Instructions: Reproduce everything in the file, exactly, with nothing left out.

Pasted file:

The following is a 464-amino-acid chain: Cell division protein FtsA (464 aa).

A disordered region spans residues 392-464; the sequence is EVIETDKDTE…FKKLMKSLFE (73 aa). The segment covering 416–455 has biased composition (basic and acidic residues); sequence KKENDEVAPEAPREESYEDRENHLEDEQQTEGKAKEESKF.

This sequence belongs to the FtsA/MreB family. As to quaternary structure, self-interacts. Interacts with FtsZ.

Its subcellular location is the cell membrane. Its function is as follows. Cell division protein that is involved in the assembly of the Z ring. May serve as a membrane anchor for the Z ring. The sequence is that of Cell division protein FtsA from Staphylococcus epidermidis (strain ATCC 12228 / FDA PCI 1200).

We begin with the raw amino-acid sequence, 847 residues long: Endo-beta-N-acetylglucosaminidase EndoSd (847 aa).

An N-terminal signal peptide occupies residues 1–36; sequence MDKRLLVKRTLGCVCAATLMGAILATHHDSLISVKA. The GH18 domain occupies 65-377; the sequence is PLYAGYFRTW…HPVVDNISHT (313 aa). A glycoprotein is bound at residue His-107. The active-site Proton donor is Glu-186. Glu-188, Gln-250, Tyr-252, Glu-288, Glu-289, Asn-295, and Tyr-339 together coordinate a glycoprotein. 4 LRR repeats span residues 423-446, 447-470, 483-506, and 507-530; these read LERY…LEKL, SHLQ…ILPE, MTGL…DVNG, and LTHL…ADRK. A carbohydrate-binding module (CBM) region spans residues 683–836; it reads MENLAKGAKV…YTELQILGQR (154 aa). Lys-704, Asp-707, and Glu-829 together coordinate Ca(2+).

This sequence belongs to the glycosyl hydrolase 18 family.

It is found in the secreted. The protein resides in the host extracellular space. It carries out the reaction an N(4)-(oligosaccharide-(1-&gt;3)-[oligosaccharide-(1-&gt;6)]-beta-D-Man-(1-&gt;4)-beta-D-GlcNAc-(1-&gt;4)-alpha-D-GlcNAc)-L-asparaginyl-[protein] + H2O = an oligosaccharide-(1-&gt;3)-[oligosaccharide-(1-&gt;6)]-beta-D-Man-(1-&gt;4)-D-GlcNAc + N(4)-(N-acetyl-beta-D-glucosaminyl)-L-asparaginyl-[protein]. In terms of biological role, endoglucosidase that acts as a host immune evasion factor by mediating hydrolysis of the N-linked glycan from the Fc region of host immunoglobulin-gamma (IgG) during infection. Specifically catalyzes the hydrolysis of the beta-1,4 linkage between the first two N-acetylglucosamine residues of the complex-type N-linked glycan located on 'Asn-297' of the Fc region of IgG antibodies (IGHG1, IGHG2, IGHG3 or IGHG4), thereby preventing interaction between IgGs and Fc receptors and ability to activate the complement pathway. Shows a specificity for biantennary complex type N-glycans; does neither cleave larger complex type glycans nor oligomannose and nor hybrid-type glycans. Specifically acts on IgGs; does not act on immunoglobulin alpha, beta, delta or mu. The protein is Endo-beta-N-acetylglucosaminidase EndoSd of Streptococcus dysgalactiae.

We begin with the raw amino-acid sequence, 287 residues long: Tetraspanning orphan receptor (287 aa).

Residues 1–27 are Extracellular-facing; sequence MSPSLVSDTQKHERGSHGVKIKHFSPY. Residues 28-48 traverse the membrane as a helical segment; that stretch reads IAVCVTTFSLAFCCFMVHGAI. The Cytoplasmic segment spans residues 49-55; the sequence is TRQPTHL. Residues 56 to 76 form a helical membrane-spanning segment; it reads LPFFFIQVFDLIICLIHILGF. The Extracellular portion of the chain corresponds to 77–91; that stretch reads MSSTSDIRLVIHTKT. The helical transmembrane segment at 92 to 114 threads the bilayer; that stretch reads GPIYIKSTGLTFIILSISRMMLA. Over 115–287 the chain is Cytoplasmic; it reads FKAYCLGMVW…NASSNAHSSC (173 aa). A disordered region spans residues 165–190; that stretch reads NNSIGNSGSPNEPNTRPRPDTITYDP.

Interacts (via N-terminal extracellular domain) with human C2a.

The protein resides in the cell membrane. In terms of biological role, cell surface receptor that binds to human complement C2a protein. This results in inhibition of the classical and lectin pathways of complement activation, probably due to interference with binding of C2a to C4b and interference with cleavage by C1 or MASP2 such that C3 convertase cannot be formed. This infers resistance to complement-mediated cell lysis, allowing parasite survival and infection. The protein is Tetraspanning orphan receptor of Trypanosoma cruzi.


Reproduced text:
The following is a 464-amino-acid chain: Cell division protein FtsA (464 aa).

A disordered region spans residues 392-464; the sequence is EVIETDKDTE…FKKLMKSLFE (73 aa). The segment covering 416–455 has biased composition (basic and acidic residues); sequence KKENDEVAPEAPREESYEDRENHLEDEQQTEGKAKEESKF.

This sequence belongs to the FtsA/MreB family. As to quaternary structure, self-interacts. Interacts with FtsZ.

Its subcellular location is the cell membrane. Its function is as follows. Cell division protein that is involved in the assembly of the Z ring. May serve as a membrane anchor for the Z ring. The sequence is that of Cell division protein FtsA from Staphylococcus epidermidis (strain ATCC 12228 / FDA PCI 1200).

We begin with the raw amino-acid sequence, 847 residues long: Endo-beta-N-acetylglucosaminidase EndoSd (847 aa).

An N-terminal signal peptide occupies residues 1–36; sequence MDKRLLVKRTLGCVCAATLMGAILATHHDSLISVKA. The GH18 domain occupies 65-377; the sequence is PLYAGYFRTW…HPVVDNISHT (313 aa). A glycoprotein is bound at residue His-107. The active-site Proton donor is Glu-186. Glu-188, Gln-250, Tyr-252, Glu-288, Glu-289, Asn-295, and Tyr-339 together coordinate a glycoprotein. 4 LRR repeats span residues 423-446, 447-470, 483-506, and 507-530; these read LERY…LEKL, SHLQ…ILPE, MTGL…DVNG, and LTHL…ADRK. A carbohydrate-binding module (CBM) region spans residues 683–836; it reads MENLAKGAKV…YTELQILGQR (154 aa). Lys-704, Asp-707, and Glu-829 together coordinate Ca(2+).

This sequence belongs to the glycosyl hydrolase 18 family.

It is found in the secreted. The protein resides in the host extracellular space. It carries out the reaction an N(4)-(oligosaccharide-(1-&gt;3)-[oligosaccharide-(1-&gt;6)]-beta-D-Man-(1-&gt;4)-beta-D-GlcNAc-(1-&gt;4)-alpha-D-GlcNAc)-L-asparaginyl-[protein] + H2O = an oligosaccharide-(1-&gt;3)-[oligosaccharide-(1-&gt;6)]-beta-D-Man-(1-&gt;4)-D-GlcNAc + N(4)-(N-acetyl-beta-D-glucosaminyl)-L-asparaginyl-[protein]. In terms of biological role, endoglucosidase that acts as a host immune evasion factor by mediating hydrolysis of the N-linked glycan from the Fc region of host immunoglobulin-gamma (IgG) during infection. Specifically catalyzes the hydrolysis of the beta-1,4 linkage between the first two N-acetylglucosamine residues of the complex-type N-linked glycan located on 'Asn-297' of the Fc region of IgG antibodies (IGHG1, IGHG2, IGHG3 or IGHG4), thereby preventing interaction between IgGs and Fc receptors and ability to activate the complement pathway. Shows a specificity for biantennary complex type N-glycans; does neither cleave larger complex type glycans nor oligomannose and nor hybrid-type glycans. Specifically acts on IgGs; does not act on immunoglobulin alpha, beta, delta or mu. The protein is Endo-beta-N-acetylglucosaminidase EndoSd of Streptococcus dysgalactiae.

We begin with the raw amino-acid sequence, 287 residues long: Tetraspanning orphan receptor (287 aa).

Residues 1–27 are Extracellular-facing; sequence MSPSLVSDTQKHERGSHGVKIKHFSPY. Residues 28-48 traverse the membrane as a helical segment; that stretch reads IAVCVTTFSLAFCCFMVHGAI. The Cytoplasmic segment spans residues 49-55; the sequence is TRQPTHL. Residues 56 to 76 form a helical membrane-spanning segment; it reads LPFFFIQVFDLIICLIHILGF. The Extracellular portion of the chain corresponds to 77–91; that stretch reads MSSTSDIRLVIHTKT. The helical transmembrane segment at 92 to 114 threads the bilayer; that stretch reads GPIYIKSTGLTFIILSISRMMLA. Over 115–287 the chain is Cytoplasmic; it reads FKAYCLGMVW…NASSNAHSSC (173 aa). A disordered region spans residues 165–190; that stretch reads NNSIGNSGSPNEPNTRPRPDTITYDP.

Interacts (via N-terminal extracellular domain) with human C2a.

The protein resides in the cell membrane. In terms of biological role, cell surface receptor that binds to human complement C2a protein. This results in inhibition of the classical and lectin pathways of complement activation, probably due to interference with binding of C2a to C4b and interference with cleavage by C1 or MASP2 such that C3 convertase cannot be formed. This infers resistance to complement-mediated cell lysis, allowing parasite survival and infection. The protein is Tetraspanning orphan receptor of Trypanosoma cruzi.